The jewel of tech community’s open-source community projects, GitHub has been mired in Horvath’s many accusations, including sexism, a toxic work culture of bullying and harassment, and inappropriate activities from newly departed CEO Tom Preston-Werner and his wife.
GitHub announced Preston-Werner’s resignation last week in a vehement denial of wrongdoing that left many members of the community scratching their heads. After all, if nothing was wrong, why was Preston-Werner resigning?
Horvath fought back by listing the names of GitHub employees she said had contributed to the environment that drove her out. With two such different stories coming from respected coder Horvath and GitHub, it was tough to understand what, if anything, had actually happened.
Yesterday, GitHub reneged its previous we-apologize-but-we-didn’t-do-anything-wrong statement and started over. This time, in the wake of Horvath’s new round of allegations and details, GitHub’s cofounder Chris Wanstrath issued new details of his own about the independent third-party investigation the company had conducted, and what it had revealed about the company workplace environment.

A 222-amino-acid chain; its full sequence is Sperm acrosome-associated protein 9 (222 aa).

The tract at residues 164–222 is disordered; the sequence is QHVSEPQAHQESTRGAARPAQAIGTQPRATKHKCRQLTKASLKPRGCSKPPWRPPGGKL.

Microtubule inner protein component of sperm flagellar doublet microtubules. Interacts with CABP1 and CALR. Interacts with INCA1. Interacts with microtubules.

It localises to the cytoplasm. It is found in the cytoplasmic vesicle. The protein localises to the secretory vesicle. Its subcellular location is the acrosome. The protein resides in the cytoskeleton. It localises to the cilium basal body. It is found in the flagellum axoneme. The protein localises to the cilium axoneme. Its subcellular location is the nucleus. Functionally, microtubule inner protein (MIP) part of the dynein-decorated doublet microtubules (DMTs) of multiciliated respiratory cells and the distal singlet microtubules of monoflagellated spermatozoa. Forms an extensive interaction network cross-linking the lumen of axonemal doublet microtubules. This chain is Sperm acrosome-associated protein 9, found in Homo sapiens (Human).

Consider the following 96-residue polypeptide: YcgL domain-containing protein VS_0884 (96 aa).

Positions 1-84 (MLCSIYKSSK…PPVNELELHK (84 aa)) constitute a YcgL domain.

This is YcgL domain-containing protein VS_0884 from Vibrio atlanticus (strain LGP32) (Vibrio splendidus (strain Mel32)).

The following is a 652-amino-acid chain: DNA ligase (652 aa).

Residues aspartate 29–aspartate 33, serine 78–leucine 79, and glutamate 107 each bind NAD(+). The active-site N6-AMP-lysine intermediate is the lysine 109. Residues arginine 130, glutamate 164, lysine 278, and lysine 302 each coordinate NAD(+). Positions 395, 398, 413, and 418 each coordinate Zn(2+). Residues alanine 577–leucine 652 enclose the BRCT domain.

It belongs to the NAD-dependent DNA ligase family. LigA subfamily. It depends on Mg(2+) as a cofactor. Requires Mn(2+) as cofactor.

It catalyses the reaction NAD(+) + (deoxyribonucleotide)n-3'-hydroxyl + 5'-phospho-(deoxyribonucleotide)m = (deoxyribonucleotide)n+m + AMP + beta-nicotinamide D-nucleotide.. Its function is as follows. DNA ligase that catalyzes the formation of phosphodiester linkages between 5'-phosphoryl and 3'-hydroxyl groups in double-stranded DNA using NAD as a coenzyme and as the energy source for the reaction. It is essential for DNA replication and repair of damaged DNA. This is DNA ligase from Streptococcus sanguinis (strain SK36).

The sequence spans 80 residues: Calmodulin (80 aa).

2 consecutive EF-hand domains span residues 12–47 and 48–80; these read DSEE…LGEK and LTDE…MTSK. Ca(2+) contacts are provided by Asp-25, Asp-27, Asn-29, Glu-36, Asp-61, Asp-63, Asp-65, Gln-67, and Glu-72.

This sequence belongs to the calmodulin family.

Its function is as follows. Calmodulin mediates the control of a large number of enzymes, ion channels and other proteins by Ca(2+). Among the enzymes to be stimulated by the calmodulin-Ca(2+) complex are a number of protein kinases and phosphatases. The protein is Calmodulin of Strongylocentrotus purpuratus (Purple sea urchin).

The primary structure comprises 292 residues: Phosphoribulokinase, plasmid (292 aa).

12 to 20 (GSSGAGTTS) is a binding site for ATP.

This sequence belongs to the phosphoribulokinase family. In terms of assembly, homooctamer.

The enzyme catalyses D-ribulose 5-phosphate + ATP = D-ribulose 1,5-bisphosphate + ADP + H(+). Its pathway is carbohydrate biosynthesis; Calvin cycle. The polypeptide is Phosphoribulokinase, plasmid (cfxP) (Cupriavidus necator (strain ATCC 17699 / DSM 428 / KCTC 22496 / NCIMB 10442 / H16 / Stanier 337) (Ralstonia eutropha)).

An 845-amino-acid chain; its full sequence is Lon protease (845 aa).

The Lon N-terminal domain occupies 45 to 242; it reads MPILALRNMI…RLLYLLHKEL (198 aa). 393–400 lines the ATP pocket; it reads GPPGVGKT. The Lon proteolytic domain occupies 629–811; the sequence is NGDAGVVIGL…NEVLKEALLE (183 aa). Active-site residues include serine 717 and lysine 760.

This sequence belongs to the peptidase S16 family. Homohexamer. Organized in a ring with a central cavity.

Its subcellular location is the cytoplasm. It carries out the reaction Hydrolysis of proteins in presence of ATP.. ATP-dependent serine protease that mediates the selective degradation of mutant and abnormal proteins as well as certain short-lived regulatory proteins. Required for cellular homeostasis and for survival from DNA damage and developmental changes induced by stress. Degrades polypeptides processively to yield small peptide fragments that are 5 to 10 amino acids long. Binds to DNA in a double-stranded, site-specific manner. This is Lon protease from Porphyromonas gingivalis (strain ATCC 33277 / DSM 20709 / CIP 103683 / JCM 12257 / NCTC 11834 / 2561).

Wanstrath opened his blog post with an apology for the previous apology:
Last Monday I published the least open and least transparent blog post GitHub has ever written.
We failed to admit and own up to our mistakes, and for that I’m sorry. GitHub has a reputation for being transparent and taking responsibility for our actions, but last week we did neither. There’s no excuse. We can do a lot better.
Then he went into details about the three areas of concern that the investigation had focused on:
1) Tom Preston-Werner. The investigation substantiated Horvath’s claims that Preston-Werner and his wife had bullied and harassed her. Wanstrath wrote:
The investigation found Tom Preston-Werner in his capacity as GitHub’s CEO acted inappropriately, including confrontational conduct, disregard of workplace complaints, insensitivity to the impact of his spouse’s presence in the workplace, and failure to enforce an agreement that his spouse should not work in the office. There were also issues surrounding the solicitation of GitHub employees for non-GitHub business and the inappropriate handling of employee concerns regarding those solicitations.
After being presented with the results we felt Tom could no longer be an effective leader at GitHub. He offered his resignation and we accepted.
2) Ted Nyman. Horvath accused Nyman, a GitHub engineer whom she used to date, of harassing her out of animosity towards her after ending the relationship. Horvath claimed Nyman “systematically bullied me out of our code base because I wouldn’t fuck and/or date him.” Wanstrath claims that the third-party investigation found no evidence of this, noting: